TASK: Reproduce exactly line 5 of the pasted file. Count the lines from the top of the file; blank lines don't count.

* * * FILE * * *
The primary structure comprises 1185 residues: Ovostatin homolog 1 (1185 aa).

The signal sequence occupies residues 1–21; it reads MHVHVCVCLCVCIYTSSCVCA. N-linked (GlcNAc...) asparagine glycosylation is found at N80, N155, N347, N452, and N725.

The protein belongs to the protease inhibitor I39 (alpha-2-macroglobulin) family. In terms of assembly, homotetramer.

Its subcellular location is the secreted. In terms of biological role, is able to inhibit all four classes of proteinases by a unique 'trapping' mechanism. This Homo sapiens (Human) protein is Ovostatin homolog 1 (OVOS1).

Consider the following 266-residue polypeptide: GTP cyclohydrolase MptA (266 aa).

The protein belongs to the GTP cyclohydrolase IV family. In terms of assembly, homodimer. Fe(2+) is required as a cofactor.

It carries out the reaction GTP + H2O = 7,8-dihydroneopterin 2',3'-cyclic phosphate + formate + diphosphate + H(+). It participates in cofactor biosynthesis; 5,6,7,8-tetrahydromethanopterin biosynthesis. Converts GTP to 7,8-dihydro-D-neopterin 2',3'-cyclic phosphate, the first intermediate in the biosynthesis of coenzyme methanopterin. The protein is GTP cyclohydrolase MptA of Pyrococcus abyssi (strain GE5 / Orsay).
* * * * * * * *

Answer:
Consider the following 266-residue polypeptide: GTP cyclohydrolase MptA (266 aa).